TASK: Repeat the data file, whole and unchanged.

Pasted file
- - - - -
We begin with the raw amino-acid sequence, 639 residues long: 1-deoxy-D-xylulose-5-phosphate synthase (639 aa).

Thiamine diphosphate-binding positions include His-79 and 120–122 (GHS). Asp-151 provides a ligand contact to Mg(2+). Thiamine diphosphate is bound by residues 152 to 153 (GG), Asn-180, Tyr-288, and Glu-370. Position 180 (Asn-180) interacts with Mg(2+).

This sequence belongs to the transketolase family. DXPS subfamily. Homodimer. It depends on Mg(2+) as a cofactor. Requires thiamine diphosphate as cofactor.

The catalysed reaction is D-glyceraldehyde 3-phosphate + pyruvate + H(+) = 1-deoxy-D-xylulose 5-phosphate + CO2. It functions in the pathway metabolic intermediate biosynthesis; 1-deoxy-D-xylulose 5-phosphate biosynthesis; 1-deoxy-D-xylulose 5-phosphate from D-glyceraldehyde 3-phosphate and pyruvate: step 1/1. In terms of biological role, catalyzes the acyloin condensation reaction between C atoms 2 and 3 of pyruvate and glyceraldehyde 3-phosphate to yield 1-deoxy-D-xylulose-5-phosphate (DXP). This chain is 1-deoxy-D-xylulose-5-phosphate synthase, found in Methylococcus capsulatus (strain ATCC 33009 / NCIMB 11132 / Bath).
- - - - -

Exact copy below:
We begin with the raw amino-acid sequence, 639 residues long: 1-deoxy-D-xylulose-5-phosphate synthase (639 aa).

Thiamine diphosphate-binding positions include His-79 and 120–122 (GHS). Asp-151 provides a ligand contact to Mg(2+). Thiamine diphosphate is bound by residues 152 to 153 (GG), Asn-180, Tyr-288, and Glu-370. Position 180 (Asn-180) interacts with Mg(2+).

This sequence belongs to the transketolase family. DXPS subfamily. Homodimer. It depends on Mg(2+) as a cofactor. Requires thiamine diphosphate as cofactor.

The catalysed reaction is D-glyceraldehyde 3-phosphate + pyruvate + H(+) = 1-deoxy-D-xylulose 5-phosphate + CO2. It functions in the pathway metabolic intermediate biosynthesis; 1-deoxy-D-xylulose 5-phosphate biosynthesis; 1-deoxy-D-xylulose 5-phosphate from D-glyceraldehyde 3-phosphate and pyruvate: step 1/1. In terms of biological role, catalyzes the acyloin condensation reaction between C atoms 2 and 3 of pyruvate and glyceraldehyde 3-phosphate to yield 1-deoxy-D-xylulose-5-phosphate (DXP). This chain is 1-deoxy-D-xylulose-5-phosphate synthase, found in Methylococcus capsulatus (strain ATCC 33009 / NCIMB 11132 / Bath).